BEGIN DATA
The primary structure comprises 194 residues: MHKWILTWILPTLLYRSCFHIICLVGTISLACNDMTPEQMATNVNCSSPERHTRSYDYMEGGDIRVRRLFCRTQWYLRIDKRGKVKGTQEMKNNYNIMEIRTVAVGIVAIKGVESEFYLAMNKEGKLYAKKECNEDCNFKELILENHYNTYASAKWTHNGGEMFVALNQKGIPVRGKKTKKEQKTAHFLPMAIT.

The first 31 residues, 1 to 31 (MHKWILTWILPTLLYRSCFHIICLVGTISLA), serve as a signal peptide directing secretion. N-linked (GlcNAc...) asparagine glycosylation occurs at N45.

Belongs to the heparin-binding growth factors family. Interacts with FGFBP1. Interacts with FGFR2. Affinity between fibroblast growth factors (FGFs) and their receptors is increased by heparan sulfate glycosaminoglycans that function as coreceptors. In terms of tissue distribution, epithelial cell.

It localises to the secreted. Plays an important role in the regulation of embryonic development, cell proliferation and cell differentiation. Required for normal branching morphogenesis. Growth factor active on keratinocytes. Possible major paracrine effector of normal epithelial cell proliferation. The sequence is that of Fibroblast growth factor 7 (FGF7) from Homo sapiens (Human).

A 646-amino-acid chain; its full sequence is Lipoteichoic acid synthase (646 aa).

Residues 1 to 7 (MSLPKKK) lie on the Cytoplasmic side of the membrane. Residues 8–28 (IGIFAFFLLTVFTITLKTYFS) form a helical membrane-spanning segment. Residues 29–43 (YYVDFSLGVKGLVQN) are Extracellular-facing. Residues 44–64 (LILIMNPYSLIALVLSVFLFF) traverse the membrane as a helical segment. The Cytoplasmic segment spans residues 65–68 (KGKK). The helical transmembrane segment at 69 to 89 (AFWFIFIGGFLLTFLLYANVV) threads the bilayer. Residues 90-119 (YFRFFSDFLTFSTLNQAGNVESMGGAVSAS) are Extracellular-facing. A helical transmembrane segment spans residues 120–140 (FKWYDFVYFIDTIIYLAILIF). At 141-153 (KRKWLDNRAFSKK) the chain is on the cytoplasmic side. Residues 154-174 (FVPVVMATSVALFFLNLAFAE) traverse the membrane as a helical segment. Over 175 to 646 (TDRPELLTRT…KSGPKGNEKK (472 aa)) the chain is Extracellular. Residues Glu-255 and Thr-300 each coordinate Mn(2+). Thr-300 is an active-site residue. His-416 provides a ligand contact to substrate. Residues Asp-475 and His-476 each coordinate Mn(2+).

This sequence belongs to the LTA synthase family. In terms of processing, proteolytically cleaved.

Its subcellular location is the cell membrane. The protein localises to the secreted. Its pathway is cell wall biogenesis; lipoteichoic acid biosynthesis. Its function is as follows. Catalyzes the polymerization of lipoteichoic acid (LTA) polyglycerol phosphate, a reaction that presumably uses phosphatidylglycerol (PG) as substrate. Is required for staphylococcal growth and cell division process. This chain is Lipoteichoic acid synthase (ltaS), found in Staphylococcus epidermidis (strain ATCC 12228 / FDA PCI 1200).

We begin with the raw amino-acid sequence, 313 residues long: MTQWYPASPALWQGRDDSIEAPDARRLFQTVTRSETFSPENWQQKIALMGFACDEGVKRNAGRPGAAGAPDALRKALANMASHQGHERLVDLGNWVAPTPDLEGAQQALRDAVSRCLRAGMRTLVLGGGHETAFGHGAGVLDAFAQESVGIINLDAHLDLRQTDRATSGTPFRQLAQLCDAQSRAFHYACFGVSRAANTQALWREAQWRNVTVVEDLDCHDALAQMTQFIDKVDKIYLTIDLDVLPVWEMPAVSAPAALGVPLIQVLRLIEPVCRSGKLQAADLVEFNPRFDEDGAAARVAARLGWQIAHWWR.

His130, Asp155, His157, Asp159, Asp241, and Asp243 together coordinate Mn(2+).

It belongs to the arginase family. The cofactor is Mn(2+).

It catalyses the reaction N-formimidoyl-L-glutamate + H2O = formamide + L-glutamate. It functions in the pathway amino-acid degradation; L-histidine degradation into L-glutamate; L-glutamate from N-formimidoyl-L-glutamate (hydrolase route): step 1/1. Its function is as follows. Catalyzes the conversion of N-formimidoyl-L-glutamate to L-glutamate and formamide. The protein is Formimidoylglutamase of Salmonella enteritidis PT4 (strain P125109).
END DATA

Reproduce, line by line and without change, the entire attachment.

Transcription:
The primary structure comprises 194 residues: MHKWILTWILPTLLYRSCFHIICLVGTISLACNDMTPEQMATNVNCSSPERHTRSYDYMEGGDIRVRRLFCRTQWYLRIDKRGKVKGTQEMKNNYNIMEIRTVAVGIVAIKGVESEFYLAMNKEGKLYAKKECNEDCNFKELILENHYNTYASAKWTHNGGEMFVALNQKGIPVRGKKTKKEQKTAHFLPMAIT.

The first 31 residues, 1 to 31 (MHKWILTWILPTLLYRSCFHIICLVGTISLA), serve as a signal peptide directing secretion. N-linked (GlcNAc...) asparagine glycosylation occurs at N45.

Belongs to the heparin-binding growth factors family. Interacts with FGFBP1. Interacts with FGFR2. Affinity between fibroblast growth factors (FGFs) and their receptors is increased by heparan sulfate glycosaminoglycans that function as coreceptors. In terms of tissue distribution, epithelial cell.

It localises to the secreted. Plays an important role in the regulation of embryonic development, cell proliferation and cell differentiation. Required for normal branching morphogenesis. Growth factor active on keratinocytes. Possible major paracrine effector of normal epithelial cell proliferation. The sequence is that of Fibroblast growth factor 7 (FGF7) from Homo sapiens (Human).

A 646-amino-acid chain; its full sequence is Lipoteichoic acid synthase (646 aa).

Residues 1 to 7 (MSLPKKK) lie on the Cytoplasmic side of the membrane. Residues 8–28 (IGIFAFFLLTVFTITLKTYFS) form a helical membrane-spanning segment. Residues 29–43 (YYVDFSLGVKGLVQN) are Extracellular-facing. Residues 44–64 (LILIMNPYSLIALVLSVFLFF) traverse the membrane as a helical segment. The Cytoplasmic segment spans residues 65–68 (KGKK). The helical transmembrane segment at 69 to 89 (AFWFIFIGGFLLTFLLYANVV) threads the bilayer. Residues 90-119 (YFRFFSDFLTFSTLNQAGNVESMGGAVSAS) are Extracellular-facing. A helical transmembrane segment spans residues 120–140 (FKWYDFVYFIDTIIYLAILIF). At 141-153 (KRKWLDNRAFSKK) the chain is on the cytoplasmic side. Residues 154-174 (FVPVVMATSVALFFLNLAFAE) traverse the membrane as a helical segment. Over 175 to 646 (TDRPELLTRT…KSGPKGNEKK (472 aa)) the chain is Extracellular. Residues Glu-255 and Thr-300 each coordinate Mn(2+). Thr-300 is an active-site residue. His-416 provides a ligand contact to substrate. Residues Asp-475 and His-476 each coordinate Mn(2+).

This sequence belongs to the LTA synthase family. In terms of processing, proteolytically cleaved.

Its subcellular location is the cell membrane. The protein localises to the secreted. Its pathway is cell wall biogenesis; lipoteichoic acid biosynthesis. Its function is as follows. Catalyzes the polymerization of lipoteichoic acid (LTA) polyglycerol phosphate, a reaction that presumably uses phosphatidylglycerol (PG) as substrate. Is required for staphylococcal growth and cell division process. This chain is Lipoteichoic acid synthase (ltaS), found in Staphylococcus epidermidis (strain ATCC 12228 / FDA PCI 1200).

We begin with the raw amino-acid sequence, 313 residues long: MTQWYPASPALWQGRDDSIEAPDARRLFQTVTRSETFSPENWQQKIALMGFACDEGVKRNAGRPGAAGAPDALRKALANMASHQGHERLVDLGNWVAPTPDLEGAQQALRDAVSRCLRAGMRTLVLGGGHETAFGHGAGVLDAFAQESVGIINLDAHLDLRQTDRATSGTPFRQLAQLCDAQSRAFHYACFGVSRAANTQALWREAQWRNVTVVEDLDCHDALAQMTQFIDKVDKIYLTIDLDVLPVWEMPAVSAPAALGVPLIQVLRLIEPVCRSGKLQAADLVEFNPRFDEDGAAARVAARLGWQIAHWWR.

His130, Asp155, His157, Asp159, Asp241, and Asp243 together coordinate Mn(2+).

It belongs to the arginase family. The cofactor is Mn(2+).

It catalyses the reaction N-formimidoyl-L-glutamate + H2O = formamide + L-glutamate. It functions in the pathway amino-acid degradation; L-histidine degradation into L-glutamate; L-glutamate from N-formimidoyl-L-glutamate (hydrolase route): step 1/1. Its function is as follows. Catalyzes the conversion of N-formimidoyl-L-glutamate to L-glutamate and formamide. The protein is Formimidoylglutamase of Salmonella enteritidis PT4 (strain P125109).